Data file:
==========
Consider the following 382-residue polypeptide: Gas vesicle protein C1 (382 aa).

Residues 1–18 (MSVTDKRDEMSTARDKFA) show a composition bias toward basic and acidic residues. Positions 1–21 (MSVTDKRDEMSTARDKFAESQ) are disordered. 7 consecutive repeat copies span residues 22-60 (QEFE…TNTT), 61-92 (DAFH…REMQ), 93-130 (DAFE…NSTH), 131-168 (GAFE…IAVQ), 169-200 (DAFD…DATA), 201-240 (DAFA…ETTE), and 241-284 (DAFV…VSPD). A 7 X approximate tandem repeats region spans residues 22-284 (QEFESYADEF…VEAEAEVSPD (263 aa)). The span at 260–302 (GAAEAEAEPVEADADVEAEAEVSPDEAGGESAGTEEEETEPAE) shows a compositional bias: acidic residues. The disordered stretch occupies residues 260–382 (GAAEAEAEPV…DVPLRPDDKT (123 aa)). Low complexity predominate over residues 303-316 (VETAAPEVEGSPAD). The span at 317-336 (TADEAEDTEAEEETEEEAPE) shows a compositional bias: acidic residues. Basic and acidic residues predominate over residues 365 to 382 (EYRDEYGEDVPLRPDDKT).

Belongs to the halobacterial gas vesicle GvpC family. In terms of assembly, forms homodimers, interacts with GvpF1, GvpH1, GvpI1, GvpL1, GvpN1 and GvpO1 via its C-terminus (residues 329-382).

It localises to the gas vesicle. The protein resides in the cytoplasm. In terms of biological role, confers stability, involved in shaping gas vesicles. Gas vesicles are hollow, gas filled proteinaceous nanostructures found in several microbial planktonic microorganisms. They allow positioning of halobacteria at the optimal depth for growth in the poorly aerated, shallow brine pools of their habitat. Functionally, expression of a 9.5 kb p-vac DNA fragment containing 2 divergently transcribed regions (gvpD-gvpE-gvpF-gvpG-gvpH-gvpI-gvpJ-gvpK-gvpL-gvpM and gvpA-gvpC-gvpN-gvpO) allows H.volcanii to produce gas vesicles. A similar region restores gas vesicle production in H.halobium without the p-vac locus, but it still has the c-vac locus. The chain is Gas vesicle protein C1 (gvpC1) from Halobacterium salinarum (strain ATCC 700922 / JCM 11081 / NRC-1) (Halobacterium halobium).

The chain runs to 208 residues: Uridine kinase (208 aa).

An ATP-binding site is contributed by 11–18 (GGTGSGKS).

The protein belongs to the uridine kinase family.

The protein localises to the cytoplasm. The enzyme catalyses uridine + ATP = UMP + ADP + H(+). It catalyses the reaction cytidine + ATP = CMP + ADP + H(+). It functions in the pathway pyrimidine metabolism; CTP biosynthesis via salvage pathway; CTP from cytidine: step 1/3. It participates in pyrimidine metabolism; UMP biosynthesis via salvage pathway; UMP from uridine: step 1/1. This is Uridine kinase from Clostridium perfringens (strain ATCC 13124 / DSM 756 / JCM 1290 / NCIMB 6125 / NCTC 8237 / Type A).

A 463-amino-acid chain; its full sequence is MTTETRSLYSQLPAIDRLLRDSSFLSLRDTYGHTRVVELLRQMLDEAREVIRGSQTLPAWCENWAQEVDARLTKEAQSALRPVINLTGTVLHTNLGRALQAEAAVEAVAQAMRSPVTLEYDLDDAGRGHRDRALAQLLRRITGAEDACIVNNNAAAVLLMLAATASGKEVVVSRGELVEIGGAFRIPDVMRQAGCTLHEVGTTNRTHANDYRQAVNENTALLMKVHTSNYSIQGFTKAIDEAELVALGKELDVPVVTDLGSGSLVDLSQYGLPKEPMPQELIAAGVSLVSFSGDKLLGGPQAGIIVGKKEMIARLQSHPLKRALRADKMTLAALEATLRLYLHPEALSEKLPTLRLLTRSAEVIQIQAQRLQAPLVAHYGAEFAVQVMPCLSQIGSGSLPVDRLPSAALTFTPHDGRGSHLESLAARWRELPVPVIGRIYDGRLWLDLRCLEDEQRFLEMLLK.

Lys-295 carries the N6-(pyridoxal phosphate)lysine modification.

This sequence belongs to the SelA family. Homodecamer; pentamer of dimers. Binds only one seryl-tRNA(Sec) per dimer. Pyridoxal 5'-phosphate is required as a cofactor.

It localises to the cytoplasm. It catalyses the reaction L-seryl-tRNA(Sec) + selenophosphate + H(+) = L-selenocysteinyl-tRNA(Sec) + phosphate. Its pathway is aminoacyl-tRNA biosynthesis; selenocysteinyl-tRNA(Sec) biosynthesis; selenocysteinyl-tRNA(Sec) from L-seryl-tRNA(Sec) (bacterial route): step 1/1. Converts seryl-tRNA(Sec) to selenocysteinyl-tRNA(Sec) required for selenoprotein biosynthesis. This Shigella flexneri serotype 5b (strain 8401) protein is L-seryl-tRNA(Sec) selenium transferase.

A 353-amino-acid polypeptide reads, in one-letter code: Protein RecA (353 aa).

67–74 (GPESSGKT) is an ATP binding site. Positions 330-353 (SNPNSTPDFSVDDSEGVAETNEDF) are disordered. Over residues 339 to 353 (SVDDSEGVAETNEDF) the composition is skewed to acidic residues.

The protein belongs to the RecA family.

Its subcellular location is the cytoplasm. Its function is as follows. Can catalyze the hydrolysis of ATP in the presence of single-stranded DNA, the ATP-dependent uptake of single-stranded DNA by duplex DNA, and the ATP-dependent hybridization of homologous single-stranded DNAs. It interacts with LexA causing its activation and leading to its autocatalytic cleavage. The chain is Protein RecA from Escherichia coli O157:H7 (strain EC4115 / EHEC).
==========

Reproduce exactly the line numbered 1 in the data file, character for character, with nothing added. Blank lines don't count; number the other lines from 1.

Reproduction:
Consider the following 382-residue polypeptide: Gas vesicle protein C1 (382 aa).